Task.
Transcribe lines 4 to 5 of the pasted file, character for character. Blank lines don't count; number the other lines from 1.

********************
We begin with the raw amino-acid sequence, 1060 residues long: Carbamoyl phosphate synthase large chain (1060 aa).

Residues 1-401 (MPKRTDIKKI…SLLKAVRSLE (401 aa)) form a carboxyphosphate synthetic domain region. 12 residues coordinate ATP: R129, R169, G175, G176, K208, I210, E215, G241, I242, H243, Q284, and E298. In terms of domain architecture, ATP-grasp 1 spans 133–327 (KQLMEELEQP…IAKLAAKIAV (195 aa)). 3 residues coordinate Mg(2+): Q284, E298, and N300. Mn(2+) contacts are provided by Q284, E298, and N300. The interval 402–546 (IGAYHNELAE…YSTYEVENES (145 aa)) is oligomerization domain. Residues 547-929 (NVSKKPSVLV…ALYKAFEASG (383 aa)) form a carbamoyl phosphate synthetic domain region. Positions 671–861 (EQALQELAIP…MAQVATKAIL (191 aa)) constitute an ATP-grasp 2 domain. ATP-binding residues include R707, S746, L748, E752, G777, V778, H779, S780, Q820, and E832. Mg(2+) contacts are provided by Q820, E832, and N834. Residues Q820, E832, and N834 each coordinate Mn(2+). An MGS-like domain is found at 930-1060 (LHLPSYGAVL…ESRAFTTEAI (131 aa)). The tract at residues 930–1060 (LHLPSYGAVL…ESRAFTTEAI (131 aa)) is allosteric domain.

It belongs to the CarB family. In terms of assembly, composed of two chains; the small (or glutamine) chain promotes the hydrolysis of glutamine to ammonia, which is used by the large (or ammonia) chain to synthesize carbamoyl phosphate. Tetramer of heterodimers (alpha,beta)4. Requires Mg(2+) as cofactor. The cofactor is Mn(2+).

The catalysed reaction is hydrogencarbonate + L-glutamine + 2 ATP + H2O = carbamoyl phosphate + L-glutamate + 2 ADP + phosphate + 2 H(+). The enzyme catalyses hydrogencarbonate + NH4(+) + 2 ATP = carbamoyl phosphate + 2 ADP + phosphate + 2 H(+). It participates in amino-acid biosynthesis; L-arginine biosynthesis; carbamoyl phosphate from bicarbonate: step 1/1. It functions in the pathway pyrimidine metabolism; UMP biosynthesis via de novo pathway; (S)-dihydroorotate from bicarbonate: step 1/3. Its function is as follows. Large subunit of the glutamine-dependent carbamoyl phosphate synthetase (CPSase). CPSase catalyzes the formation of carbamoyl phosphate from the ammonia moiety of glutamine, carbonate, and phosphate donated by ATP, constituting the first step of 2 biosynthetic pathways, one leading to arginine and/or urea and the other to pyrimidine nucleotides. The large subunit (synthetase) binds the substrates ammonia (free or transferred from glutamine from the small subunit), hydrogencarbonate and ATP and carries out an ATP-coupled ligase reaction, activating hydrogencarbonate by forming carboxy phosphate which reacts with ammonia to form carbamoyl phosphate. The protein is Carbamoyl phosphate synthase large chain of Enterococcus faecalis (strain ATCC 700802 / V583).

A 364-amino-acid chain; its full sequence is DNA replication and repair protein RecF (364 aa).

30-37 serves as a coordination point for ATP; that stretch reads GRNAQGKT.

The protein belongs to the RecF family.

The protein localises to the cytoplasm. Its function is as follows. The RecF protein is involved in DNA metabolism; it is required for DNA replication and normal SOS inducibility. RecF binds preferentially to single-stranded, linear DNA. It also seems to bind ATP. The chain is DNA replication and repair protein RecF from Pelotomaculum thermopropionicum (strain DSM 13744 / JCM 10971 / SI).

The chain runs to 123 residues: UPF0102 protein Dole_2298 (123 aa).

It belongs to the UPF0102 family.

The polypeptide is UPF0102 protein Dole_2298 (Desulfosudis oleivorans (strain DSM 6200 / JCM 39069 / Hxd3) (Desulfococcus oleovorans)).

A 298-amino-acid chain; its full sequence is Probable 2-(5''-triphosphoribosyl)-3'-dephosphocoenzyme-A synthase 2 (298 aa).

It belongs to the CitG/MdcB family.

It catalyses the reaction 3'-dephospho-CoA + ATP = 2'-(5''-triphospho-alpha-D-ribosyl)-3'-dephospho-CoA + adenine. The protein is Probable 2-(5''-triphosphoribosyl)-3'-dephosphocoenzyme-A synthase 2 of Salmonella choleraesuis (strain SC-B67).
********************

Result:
The catalysed reaction is hydrogencarbonate + L-glutamine + 2 ATP + H2O = carbamoyl phosphate + L-glutamate + 2 ADP + phosphate + 2 H(+). The enzyme catalyses hydrogencarbonate + NH4(+) + 2 ATP = carbamoyl phosphate + 2 ADP + phosphate + 2 H(+). It participates in amino-acid biosynthesis; L-arginine biosynthesis; carbamoyl phosphate from bicarbonate: step 1/1. It functions in the pathway pyrimidine metabolism; UMP biosynthesis via de novo pathway; (S)-dihydroorotate from bicarbonate: step 1/3. Its function is as follows. Large subunit of the glutamine-dependent carbamoyl phosphate synthetase (CPSase). CPSase catalyzes the formation of carbamoyl phosphate from the ammonia moiety of glutamine, carbonate, and phosphate donated by ATP, constituting the first step of 2 biosynthetic pathways, one leading to arginine and/or urea and the other to pyrimidine nucleotides. The large subunit (synthetase) binds the substrates ammonia (free or transferred from glutamine from the small subunit), hydrogencarbonate and ATP and carries out an ATP-coupled ligase reaction, activating hydrogencarbonate by forming carboxy phosphate which reacts with ammonia to form carbamoyl phosphate. The protein is Carbamoyl phosphate synthase large chain of Enterococcus faecalis (strain ATCC 700802 / V583).

A 364-amino-acid chain; its full sequence is DNA replication and repair protein RecF (364 aa).